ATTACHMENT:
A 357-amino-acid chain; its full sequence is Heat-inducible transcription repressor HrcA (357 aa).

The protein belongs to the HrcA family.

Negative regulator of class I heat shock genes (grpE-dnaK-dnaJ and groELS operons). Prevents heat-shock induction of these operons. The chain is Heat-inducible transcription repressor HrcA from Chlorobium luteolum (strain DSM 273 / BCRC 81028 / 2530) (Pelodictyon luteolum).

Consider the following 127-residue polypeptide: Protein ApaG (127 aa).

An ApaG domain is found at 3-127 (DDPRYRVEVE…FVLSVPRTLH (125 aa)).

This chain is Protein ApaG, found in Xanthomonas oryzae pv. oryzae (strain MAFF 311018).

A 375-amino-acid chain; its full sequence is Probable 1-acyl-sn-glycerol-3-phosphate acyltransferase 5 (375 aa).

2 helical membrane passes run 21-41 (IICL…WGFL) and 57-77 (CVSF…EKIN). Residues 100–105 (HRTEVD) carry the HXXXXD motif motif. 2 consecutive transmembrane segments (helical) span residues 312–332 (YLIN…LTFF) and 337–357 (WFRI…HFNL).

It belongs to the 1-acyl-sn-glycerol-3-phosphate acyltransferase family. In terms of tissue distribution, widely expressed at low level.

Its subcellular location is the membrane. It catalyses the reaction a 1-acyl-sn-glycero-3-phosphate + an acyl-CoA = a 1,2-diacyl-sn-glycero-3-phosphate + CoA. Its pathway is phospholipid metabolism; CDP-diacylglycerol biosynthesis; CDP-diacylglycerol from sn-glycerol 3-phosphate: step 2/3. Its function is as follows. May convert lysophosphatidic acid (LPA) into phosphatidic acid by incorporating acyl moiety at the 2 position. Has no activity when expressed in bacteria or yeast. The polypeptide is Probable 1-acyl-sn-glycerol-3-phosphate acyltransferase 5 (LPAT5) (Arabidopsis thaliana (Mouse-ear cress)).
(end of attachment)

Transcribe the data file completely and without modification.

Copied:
A 357-amino-acid chain; its full sequence is Heat-inducible transcription repressor HrcA (357 aa).

The protein belongs to the HrcA family.

Negative regulator of class I heat shock genes (grpE-dnaK-dnaJ and groELS operons). Prevents heat-shock induction of these operons. The chain is Heat-inducible transcription repressor HrcA from Chlorobium luteolum (strain DSM 273 / BCRC 81028 / 2530) (Pelodictyon luteolum).

Consider the following 127-residue polypeptide: Protein ApaG (127 aa).

An ApaG domain is found at 3-127 (DDPRYRVEVE…FVLSVPRTLH (125 aa)).

This chain is Protein ApaG, found in Xanthomonas oryzae pv. oryzae (strain MAFF 311018).

A 375-amino-acid chain; its full sequence is Probable 1-acyl-sn-glycerol-3-phosphate acyltransferase 5 (375 aa).

2 helical membrane passes run 21-41 (IICL…WGFL) and 57-77 (CVSF…EKIN). Residues 100–105 (HRTEVD) carry the HXXXXD motif motif. 2 consecutive transmembrane segments (helical) span residues 312–332 (YLIN…LTFF) and 337–357 (WFRI…HFNL).

It belongs to the 1-acyl-sn-glycerol-3-phosphate acyltransferase family. In terms of tissue distribution, widely expressed at low level.

Its subcellular location is the membrane. It catalyses the reaction a 1-acyl-sn-glycero-3-phosphate + an acyl-CoA = a 1,2-diacyl-sn-glycero-3-phosphate + CoA. Its pathway is phospholipid metabolism; CDP-diacylglycerol biosynthesis; CDP-diacylglycerol from sn-glycerol 3-phosphate: step 2/3. Its function is as follows. May convert lysophosphatidic acid (LPA) into phosphatidic acid by incorporating acyl moiety at the 2 position. Has no activity when expressed in bacteria or yeast. The polypeptide is Probable 1-acyl-sn-glycerol-3-phosphate acyltransferase 5 (LPAT5) (Arabidopsis thaliana (Mouse-ear cress)).